In Botswana, Limkokwing was discovered illegally employing some lecturers.
Limkokwing itself has been less than clear about the way it ensures the quality of its courses. On websites it says, ‘all programs awarded by Limkokwing University are quality assured by the International Consortium of University Partners’. But ‘The International Consortium of University Partners’ doesn’t exist. On closer inspection it turns out that this ‘international consortium’ is a group of academics that Limkokwing has brought together itself to approve its courses. That means it is judging its own quality, but implying that they are independently reviewed. The consortium doesn’t approve courses for any university, except Limkokwing.
The Cambodian campus of Limkokwing claims that it has ‘premier status’ from the UK Accreditation Service for International Colleges (ASIC). But this is not true. The ACIS website does not list Limkokwing Cambodia (but it does list Limkokwing’s London campus).
The Botswana Ministry of Education found that while Limkokwing University was highly recommended in Malaysia, the Botswana campus did not have the same status and that the Malaysia Quality Assurance (MQA) that approved courses in Malaysia did not recognise some of its Botswana subjects and qualifications.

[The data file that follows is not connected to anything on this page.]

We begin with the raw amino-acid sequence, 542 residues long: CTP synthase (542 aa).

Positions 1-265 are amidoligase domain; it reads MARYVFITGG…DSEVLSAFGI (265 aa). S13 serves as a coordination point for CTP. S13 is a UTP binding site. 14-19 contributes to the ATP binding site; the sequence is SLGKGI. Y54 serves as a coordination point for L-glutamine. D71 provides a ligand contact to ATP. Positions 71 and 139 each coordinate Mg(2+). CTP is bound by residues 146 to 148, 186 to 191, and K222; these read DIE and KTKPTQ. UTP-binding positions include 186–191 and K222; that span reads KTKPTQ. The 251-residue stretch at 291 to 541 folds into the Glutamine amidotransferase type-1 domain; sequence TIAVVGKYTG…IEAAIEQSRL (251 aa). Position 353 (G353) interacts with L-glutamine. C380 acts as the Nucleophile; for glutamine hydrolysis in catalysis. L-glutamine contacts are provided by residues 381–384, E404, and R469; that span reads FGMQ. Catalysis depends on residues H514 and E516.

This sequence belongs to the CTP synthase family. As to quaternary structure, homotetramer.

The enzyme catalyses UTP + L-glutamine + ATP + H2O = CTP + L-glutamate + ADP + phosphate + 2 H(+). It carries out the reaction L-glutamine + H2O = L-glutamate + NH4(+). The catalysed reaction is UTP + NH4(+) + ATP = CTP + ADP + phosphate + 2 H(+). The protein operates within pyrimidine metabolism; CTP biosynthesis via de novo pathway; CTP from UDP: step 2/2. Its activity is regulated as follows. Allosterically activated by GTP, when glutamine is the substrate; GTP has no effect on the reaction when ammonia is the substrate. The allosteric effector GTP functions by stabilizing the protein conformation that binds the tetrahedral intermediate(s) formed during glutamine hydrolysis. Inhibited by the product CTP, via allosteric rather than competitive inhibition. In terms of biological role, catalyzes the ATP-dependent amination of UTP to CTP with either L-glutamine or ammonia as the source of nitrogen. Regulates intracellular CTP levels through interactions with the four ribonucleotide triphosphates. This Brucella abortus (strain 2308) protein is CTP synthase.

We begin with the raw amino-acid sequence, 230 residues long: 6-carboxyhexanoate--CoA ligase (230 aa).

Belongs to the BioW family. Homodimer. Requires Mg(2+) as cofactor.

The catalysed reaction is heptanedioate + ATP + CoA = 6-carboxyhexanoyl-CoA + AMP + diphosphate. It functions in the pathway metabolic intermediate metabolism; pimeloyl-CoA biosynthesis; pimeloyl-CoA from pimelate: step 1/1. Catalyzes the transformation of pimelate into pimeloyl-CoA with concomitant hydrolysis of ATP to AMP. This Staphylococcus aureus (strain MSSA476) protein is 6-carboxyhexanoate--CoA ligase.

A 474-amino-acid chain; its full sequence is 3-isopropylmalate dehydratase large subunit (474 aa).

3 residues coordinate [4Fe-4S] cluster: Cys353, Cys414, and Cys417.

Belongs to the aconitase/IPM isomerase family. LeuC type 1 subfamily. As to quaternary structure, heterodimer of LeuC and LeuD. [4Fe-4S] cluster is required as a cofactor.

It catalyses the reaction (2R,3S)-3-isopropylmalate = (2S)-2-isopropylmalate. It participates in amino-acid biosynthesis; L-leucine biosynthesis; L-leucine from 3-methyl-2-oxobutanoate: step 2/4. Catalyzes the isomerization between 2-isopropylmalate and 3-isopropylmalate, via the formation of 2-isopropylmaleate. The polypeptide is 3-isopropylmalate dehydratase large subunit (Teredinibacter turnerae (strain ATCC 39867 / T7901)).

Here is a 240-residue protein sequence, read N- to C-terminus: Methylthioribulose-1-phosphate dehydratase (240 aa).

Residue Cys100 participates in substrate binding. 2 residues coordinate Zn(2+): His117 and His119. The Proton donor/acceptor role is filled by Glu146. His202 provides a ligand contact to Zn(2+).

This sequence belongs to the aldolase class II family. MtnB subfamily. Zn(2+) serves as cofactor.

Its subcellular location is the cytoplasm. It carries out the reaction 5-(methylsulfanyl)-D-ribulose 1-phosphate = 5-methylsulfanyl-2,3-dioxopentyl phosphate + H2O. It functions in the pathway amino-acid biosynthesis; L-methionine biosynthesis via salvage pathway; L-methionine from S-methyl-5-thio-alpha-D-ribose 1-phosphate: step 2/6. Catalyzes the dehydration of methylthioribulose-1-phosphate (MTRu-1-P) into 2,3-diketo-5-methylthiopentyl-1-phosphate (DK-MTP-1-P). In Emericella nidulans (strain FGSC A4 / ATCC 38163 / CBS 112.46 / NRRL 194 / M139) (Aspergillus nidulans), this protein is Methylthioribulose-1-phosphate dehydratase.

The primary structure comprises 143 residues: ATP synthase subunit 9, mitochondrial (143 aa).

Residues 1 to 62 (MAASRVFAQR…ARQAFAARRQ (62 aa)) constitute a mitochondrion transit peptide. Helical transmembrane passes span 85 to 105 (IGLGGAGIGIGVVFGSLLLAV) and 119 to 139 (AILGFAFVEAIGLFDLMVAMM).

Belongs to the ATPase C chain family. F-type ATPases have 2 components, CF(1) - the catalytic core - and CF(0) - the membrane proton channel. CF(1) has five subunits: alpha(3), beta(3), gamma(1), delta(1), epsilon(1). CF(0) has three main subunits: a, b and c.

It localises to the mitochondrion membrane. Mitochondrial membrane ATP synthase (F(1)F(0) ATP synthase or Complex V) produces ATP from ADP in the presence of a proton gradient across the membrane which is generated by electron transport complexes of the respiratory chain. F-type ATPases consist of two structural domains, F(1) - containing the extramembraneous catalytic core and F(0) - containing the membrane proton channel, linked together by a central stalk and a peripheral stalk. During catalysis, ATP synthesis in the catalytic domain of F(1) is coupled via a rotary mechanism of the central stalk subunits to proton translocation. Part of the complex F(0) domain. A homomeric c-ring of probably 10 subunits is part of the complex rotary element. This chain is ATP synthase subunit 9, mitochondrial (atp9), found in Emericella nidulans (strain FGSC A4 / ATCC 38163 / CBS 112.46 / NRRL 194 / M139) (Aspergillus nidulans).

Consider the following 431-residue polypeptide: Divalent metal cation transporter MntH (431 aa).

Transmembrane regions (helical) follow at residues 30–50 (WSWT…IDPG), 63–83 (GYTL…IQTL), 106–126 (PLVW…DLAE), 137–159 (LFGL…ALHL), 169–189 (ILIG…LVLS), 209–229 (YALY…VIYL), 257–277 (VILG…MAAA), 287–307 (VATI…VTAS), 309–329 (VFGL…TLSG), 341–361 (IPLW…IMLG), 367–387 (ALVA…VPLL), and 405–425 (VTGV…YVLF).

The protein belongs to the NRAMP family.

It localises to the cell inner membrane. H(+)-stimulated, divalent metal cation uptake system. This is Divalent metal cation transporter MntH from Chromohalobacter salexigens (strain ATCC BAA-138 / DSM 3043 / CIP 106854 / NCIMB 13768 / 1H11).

So why is the Swaziland Government supporting Limkokwing? It can’t be because of the subjects it offers. A list of subjects offered in Swaziland published this week includes Graphic Designing, TV & Film Production, Architectural Technology, Advertising, Creative Multimedia, Information Technology, Event Management, Business Information Technology, Journalism and Media, Public Relations and Business Management.
It is difficult to see how any of these are relevant to the needs of Swaziland and why the Swazi Government should be paying public money for students to study them.
According to a report today (4 February 2011), in the Swazi Observer, the newspaper in effect owned and edited by King Mswati III, the government will pay for Limkokwing students ‘through its scholarships programme’.
If true, this must surely mean that money that would have been spent sending students to UNISWA will now be used for Limkokwing.
Why is the government doing this at the same time it is reducing the number of scholarships available at UNISWA? Students are set to march this week to protest at reduced scholarships; this misuse of government funds can only infuriate them further.
As I reported on Tuesday (1 February 2011), last year Limkokwing reportedly said it wanted the Swazi Government to ‘pay scholarships for 1,000 students for ten years. They also want to be exempted from paying tax and not be required to pay rentals for the premises they want to occupy.’
The government has given Limkokwing most of the scholarships – what other concession has it made to entice this substandard university to set up in Swaziland?
Tan Sri Dato Lim Kok Wing must be rubbing his hands with glee: see how easy it is to milk the Swazi Government.